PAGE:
Converting Amps to Kilowatts

Quickly measure the service entrance current with an Ammeter and compare to a single phase revenue meter to comfirm inefficient loading

Revenue protection professionals use the input of various sources to point them toward locations where there is suspicion of power diversion. When out in the field to investigate, utility personnel should determine if there is a discrepancy from the source to the revenue meter. Because the revenue meter displays the load in either Watts or Kilowatts, the Amp reading taken at the source will need to be converted. This conversion allows for a quick field verification to identify any inefficient loading.

How to calculate Wattage: Amps x Volts = Watts*
How to calculate Kilowatts: (Amps x Volts)/1000 = Kilowatts

First, take a current reading at the service entrance. On an overhead service, a quick amp measurement can be taken with a live-line ammeter on the two power leads going to the customer’s weather head.  Or, for an underground service, a quick measurement taken at the pad mount transformer.

The nominal voltage for a single phase service in North America is 240 VAC Line to Line or 120 VAC Line to Neutral. The ANSI C84.1 standard states voltage is to be within +/- 5% . With this understanding, it is acceptable to assume the measurement by using the nominal voltage if it is not possible to take a direct voltage reading with a live-line Voltmeter.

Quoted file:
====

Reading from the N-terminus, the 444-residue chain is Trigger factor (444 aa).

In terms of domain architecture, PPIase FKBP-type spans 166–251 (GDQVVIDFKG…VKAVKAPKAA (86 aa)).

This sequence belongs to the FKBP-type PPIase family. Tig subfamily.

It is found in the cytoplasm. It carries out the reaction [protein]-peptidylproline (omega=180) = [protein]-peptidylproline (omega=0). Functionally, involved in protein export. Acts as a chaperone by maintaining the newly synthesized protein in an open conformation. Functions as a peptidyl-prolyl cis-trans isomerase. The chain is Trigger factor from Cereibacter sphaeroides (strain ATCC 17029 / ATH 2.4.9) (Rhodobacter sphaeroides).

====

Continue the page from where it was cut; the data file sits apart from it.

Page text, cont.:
To provide an example, side A of the feed is 28 Amps, and side B of the feed is 32 Amps. Knowing the Voltage is approximately 120V, the Kilowatts can be quickly calculated as follows:

(28 + 32) x 120 = 7200 Watts
7200/1000 = 7.2 Kilowatts

With the calculated Kilowatts, you can now review the readings on the revenue meter for comparison.

Compare the Source measurement to a Solid State Meter

Note the reading on the Solid State Meter, either remotely or from a hand held device, and compare this measurement to the Watts or Kilowatts calculated from the source.

Compare the Source measurement to an Electromechanical Meter

The Kilowatt Hour (Kh), disk revolutions, and time in seconds are needed to calculate the Watts on an Electromechanical Meter. Use the Kh noted on the nameplate of the meter. To determine the load for a specific time, count the number of times the disk rotates during an interval of at least 60 seconds.**  

How to Calculate Load (in Watts): (Kh x disk revolutions x 3600) / (time in seconds)
Example: A meter with a Kh of 7.2 made 14 revolutions in 70 seconds

Load (in Watts): (7.2 x 14 x 3600) / (70) = 5148 Watts
Load (in Kilowatts): (5148) / (1000) = 5.148 Kilowatts

Conclusion

It is quick and easy to compare source and revenue meter measurements when they are in the same metric. Further investigation to determine where the diversion has occurred is necessary when the difference between the source and the meter is larger than the utility allows for with technical losses.

*Assumption is made that Power Factor is at unity
** A Pocket Guide to Watthour Meters 3rd Edition February 2006 - Alexander Publications